Tag Archives: zina

Streetfest returns to Tobacco Dock this Sunday


Streetfest is back this bank holiday Sunday for it’s 8th year, putting on their biggest & best show to date.


The line-up’s chock-full of talent from the worlds of art, music, urban sport, fashion and dance. Over 50 internationally celebrated graffiti & street artists will be representing from all corners of the globe, holding workshops, live wall painting & more.


Artists include I.D crew members Tizer and Gent 48, Captain Kris, SPzero76, SiMitchell and Squirl of The Lost Soulz crew and talented painters InkFetish, ARTiSTA and Kaes.


Musically speaking, a slew of live acts and DJS will be performing including grime scene stalwarts and Butterz Records bossmen Elijah & Skilliam, Shamz Le Roc, Isaiah Dreads and the So Fresh, So Clean boys. The Doctor’s Orders perform a full showcase whilst DJ Kutmah holds down the adidas stage with a headline DJ set.


The 2015 Streetfest Sport programme combines demos, competitions, qualifiers and music for their biggest sports area to date. This includes a mini-ramp pro invitational contest for skateboarders and inline skates, as well as classic games of S.K.A.T.E culminating in an epic final. Pros include skates Chris Oliver and Dennis Lynn, and Red Bull BMXer Kyle Forte returning with his jump-box demo team.


To top it all off they’ve got live tattooing from Paperchase Ink, digital graffiti walls and murals, a pop up nail bar and the Mayamada treasure hunt and funzone for the kids. Food both sweet & savory comes via some of London’s top street food traders, including Mama’s Jerk and Churros R Us.


Check the StreetFest website for the full itinerary. StreetFest 2015 runs from 13:00 – 23:00 on bank holiday Sunday, 3rd May.

Tobacco Docks
50 Porters Walk,
London E1W 2SF


An interview with: Zina

Our friends at Global Street Art recently caught up with street artist Zina… this is what she had to say!

Linda Aslaksen, often known as Zina, is a young London-based street artist who has become well known for her blue-scale portraits of women and children. She has been getting a lot of attention this past year and has been invited to an increasing number of street art festivals.

Chasing the Blues Away

My name ‘Zina’ basically comes from cutting out of magazines: my style was more collage based when I finished university two years ago. It was quicker to produce a final piece and I had lots of fun making crazy and quirky characters. Zina also means ‘stranger’ in Greek; I find it funny how most people think of Xena the Warrior Princess when they hear it. Being a woman in a male-dominated culture I’m definitely OK with having a warrior name!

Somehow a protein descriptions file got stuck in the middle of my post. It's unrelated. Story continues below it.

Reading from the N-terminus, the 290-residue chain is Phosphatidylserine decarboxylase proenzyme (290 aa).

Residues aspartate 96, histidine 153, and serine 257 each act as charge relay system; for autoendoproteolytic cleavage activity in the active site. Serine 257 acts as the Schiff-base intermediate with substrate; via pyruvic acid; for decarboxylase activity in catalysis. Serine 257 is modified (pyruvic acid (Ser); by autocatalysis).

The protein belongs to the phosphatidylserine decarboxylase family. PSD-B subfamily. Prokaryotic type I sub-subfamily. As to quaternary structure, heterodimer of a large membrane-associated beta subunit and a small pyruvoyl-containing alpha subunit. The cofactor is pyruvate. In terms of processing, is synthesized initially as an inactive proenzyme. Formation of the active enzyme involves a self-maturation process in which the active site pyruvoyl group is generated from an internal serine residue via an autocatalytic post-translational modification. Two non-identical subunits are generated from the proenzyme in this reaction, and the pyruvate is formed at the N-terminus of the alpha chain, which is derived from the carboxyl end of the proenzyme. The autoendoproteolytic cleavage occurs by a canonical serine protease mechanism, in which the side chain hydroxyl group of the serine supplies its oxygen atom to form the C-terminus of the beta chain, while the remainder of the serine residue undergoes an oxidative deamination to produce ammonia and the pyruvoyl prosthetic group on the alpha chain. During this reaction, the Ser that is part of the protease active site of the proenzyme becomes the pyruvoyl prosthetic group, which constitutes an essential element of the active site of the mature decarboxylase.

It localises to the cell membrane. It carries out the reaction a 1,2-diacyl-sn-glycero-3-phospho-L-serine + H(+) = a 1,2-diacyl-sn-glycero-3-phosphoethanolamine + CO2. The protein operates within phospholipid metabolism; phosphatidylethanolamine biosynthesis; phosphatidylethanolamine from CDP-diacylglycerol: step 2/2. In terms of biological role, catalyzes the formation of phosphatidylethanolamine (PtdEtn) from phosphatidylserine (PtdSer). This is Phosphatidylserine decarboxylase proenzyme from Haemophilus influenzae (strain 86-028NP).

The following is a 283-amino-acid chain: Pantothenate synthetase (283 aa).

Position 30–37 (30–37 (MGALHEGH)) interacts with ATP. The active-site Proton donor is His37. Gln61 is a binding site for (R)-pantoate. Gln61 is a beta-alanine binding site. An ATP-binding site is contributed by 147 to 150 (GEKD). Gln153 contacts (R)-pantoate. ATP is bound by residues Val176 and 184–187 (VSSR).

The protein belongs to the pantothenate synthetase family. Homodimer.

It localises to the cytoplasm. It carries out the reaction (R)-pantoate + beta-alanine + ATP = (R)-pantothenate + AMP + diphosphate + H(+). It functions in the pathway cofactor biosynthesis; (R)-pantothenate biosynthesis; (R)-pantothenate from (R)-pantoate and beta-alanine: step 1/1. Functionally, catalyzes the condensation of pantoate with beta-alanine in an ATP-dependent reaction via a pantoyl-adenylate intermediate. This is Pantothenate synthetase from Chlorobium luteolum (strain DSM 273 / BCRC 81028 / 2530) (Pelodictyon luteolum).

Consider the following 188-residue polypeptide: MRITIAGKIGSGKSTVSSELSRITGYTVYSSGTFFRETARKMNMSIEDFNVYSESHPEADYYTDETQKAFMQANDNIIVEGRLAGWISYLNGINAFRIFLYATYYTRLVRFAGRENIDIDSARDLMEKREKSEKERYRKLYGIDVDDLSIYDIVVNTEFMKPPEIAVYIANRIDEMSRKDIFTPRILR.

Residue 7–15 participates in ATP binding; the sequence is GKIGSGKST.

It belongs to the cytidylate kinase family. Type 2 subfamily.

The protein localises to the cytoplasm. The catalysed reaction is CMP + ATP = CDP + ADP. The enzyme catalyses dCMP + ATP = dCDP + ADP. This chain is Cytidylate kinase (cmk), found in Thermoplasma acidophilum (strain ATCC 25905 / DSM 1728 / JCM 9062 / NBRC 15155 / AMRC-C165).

I’ve always drawn – it was basically a way my Mum kept three energetic kids occupied. I come from a creative family and I’d draw on the school desk, on my arms, etc. I’d draw on everything! That’s why I’m addicted to collecting sketchbooks now instead.

I got into using acrylic and gouache six years ago when doing my Art and Design foundation degree near Oslo, Norway (I’m from Norway originally). My teacher at university always encouraged me to paint bigger! I only started using spray paint two years ago, when I first moved to London. It took me a couple of pieces to getting the hang of it. Mostly, I’ve sprayed at live events. My older brother was a big influence: he was a [graffiti] writer and into throw-ups and bombing. 

When I’m finding portraits for my street pieces, I look for the expression of emotion and the right shading / light. The shading has to be interesting or challenging enough, with a certain depth to it. I also find inspiration from different ethnic cultures (I’m an ethnic minority myself – the Sami people in north of Scandinavia).

My themes keep changing; I stated copying cartoons, then drawing landscapes, characters, etc. Now I’m testing out realistic elements, with a more positive attitude and emotion behind it. I’m looking to somehow merge my illustrative paintings with these ‘blue’ faces. As for the illustrations, I do a lot of research before starting. I have a main idea, but all the details and meanings have to work together, like pieces in a machine. I read about mythology, symbolism and ancient cultures, and mix it up with a little bit of steam punk elements.

Continue Reading →